US mining fatalities up in 2013, Kentucky tops the list
The number of miners killed at work in the US increased last year, despite a number of improvements the Mining Safety and Health Administration (MSHA) claims to have pushed across the country.
According to data gathered by MSHA, a total of 42 miners died in work-related accidents in 2013, an increase of six over the previous year. Of those fatalities, 20 were in coal mines and 22 in metal/non-metal operations compared with 20 and 16, respectively, in 2012.
The most common causes of mining accidents in 2013 involved machinery and powered haulage equipment.
Kentucky had the most metal/non-metal mining deaths, with fatalities in the state totalling four for the year, and West Virgina registered the highest number of coal mining deaths, with six.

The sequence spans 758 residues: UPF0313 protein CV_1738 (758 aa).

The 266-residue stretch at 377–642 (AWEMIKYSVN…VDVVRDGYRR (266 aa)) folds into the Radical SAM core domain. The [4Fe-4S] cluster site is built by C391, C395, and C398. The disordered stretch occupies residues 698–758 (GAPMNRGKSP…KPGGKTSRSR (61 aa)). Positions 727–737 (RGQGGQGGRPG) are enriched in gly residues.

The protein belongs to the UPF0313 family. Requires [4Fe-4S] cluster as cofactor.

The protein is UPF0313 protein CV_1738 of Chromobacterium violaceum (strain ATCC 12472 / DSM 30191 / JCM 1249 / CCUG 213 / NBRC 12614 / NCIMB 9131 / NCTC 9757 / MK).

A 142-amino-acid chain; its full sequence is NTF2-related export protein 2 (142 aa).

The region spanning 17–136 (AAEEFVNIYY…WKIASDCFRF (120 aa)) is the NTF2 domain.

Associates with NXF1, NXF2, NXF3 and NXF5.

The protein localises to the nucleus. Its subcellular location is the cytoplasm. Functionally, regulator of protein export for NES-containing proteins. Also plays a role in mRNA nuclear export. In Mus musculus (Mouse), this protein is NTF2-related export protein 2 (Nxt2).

“Mining deaths are preventable, and those that occurred in 2013 are no exception,” said assistant secretary of labour for mine safety and health, Joseph A. Main. “The increased number of metal/non-metal deaths makes clear we need to do more to protect our nation’s miners,” he added.
One of the measures MSHA has undertaken to prevent mining deaths is increased surveillance and strategic enforcement through impact inspections at mines with troubling compliance histories.
The organization said it has also enhanced pattern of violations actions, launched special initiatives —such as “Rules to Live By,” which focuses attention on the most common causes of mining deaths— and increased outreach efforts with the mining community.